Mortgage Reform and the New Normal

Daniel Indiviglio of Reuters finds the new bipartisan Senate bill to reform the U.S. mortgage finance system disappointing. The 2010 debate over financial reform failed to tackle Fannie Mae and Freddie Mac, despite the fact that the GSEs had only been kept afloat by a $190 billion bailout. And in the years since, the housing market recovery and the decline in mortgage defaults have greatly reduced the pressure to overhaul Fannie and Freddie, both of which have become a major profit center for the federal government. Rather than radically overhaul the U.S. mortgage finance system by reducing the extent of government involvement in the mortgage market, Sens. Mark Warner and Bob Corker have proposed replacing Fannie and Freddie with a new federal agency that would essentially provide mortgage lenders with insurance against catastrophic losses. As Indiviglio explains, this approach “leaves open the danger that lobbyists manage to ensure that the first loss is too small to discourage risky lending or the fee too low to cover the government’s risk.” But given that the political prospects for a radical overhaul have grown very dim, Warner and Corker’s incremental approach does have the advantage of offering U.S. taxpayers some limited protection:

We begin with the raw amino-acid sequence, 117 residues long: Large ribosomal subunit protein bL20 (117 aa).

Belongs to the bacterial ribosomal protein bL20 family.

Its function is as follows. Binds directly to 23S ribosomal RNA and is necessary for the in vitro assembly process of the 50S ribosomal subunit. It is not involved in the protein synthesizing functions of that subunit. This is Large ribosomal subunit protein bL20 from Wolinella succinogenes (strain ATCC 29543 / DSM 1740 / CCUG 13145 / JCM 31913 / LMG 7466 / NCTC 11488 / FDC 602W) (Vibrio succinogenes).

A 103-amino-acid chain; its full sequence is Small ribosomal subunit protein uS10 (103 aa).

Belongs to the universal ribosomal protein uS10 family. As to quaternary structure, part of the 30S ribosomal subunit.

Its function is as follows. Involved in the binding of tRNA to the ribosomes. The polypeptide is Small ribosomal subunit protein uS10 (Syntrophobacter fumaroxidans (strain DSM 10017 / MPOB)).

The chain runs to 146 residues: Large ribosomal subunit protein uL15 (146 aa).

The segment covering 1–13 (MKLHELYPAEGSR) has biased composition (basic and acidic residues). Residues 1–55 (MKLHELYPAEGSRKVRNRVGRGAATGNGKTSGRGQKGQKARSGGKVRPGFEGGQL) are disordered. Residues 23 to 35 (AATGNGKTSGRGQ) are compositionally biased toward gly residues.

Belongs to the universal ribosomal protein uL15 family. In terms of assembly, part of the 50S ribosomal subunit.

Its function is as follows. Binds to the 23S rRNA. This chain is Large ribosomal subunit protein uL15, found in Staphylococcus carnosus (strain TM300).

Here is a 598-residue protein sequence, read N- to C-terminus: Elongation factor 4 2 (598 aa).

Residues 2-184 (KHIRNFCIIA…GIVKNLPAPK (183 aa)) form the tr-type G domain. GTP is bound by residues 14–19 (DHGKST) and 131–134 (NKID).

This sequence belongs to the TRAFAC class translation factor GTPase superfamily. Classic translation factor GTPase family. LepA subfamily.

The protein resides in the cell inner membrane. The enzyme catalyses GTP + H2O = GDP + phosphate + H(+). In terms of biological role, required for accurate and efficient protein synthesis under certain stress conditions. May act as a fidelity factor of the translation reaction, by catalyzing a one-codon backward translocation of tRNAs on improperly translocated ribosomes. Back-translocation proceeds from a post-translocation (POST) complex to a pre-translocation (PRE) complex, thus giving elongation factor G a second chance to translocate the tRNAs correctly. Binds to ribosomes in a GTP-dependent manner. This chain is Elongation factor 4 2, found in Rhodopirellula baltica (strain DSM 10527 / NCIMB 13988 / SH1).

Investors would have to take the first 10 percent loss on mortgage securities in market that’s currently $5 trillion in size, while the next 2.5 percent would be funded by guarantee fees. Overall that’s a cushion around two-and-a-half times as large as Fannie and Freddie’s losses from 2007 to 2011.

It’s a shame Congress couldn’t act sooner and more aggressively to slash government involvement and subsidies in the mortgage market. Now that Fannie and Freddie are again posting big profits, reformers have to be practical. If there’s much more delay, even this modest reform proposal may fall by the wayside.

One gets the impression that the case of the GSEs is illustrative of a broader phenomenon: the post-crisis environment created an opportunity for sweeping reform across many domains, and the Obama administration took advantage of it by passing the fiscal stimulus law and sweeping overhauls of the health system, student loans, food safety laws, and financial regulation. This ambitious legislative agenda sparked a strong reaction, primarily but not exclusively on the political right, and now it seems that the appetite for sweeping reform has mostly evaporated, despite the fact that Congress hasn’t tackled — hasn’t come close to tackling — a wide range of serious structural problems, in the mortgage market, as Indiviglio makes clear, but also in areas that we’ve notionally addressed, like the broader financial system, the health system, and the higher education sector, among much else. By 2017, we will have a new president. Somehow she or he will have to foster a renewed sense of urgency, lest we remain mired in the “New Normal.”

Reihan Salam — Reihan Salam is executive editor of National Review and a National Review Institute policy fellow.

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